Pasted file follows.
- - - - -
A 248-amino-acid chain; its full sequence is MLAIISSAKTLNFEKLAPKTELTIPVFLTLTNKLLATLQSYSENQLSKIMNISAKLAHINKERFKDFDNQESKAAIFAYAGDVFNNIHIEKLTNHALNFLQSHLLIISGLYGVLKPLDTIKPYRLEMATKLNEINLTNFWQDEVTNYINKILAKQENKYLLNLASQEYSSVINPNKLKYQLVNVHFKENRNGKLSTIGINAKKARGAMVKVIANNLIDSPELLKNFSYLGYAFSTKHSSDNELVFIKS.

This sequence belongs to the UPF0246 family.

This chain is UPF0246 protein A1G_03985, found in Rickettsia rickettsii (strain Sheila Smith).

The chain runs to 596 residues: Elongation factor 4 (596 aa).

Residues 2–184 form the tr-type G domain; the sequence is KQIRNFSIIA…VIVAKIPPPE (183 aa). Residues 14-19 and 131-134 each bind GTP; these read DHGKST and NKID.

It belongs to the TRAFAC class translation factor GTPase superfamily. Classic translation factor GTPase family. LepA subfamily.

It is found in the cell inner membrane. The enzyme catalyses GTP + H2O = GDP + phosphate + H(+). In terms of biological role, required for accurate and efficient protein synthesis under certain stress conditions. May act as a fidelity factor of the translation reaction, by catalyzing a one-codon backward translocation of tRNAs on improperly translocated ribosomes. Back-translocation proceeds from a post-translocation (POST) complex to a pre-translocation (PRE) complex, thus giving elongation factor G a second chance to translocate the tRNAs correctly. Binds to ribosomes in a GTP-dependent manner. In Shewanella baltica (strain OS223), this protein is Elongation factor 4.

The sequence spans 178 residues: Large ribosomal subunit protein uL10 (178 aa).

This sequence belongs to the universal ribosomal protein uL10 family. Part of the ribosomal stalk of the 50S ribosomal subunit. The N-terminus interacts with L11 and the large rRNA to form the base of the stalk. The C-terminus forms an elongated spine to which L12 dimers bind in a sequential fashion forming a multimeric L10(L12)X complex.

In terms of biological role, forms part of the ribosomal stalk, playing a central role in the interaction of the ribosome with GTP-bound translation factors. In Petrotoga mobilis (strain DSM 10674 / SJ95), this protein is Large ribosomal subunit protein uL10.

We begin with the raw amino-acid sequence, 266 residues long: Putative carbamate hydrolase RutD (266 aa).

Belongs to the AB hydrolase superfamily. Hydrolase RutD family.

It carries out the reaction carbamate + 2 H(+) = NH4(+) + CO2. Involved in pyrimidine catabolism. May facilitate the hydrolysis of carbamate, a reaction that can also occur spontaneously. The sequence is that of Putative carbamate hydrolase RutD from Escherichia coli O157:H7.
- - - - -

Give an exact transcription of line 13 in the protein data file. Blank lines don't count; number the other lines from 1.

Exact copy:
It carries out the reaction carbamate + 2 H(+) = NH4(+) + CO2. Involved in pyrimidine catabolism. May facilitate the hydrolysis of carbamate, a reaction that can also occur spontaneously. The sequence is that of Putative carbamate hydrolase RutD from Escherichia coli O157:H7.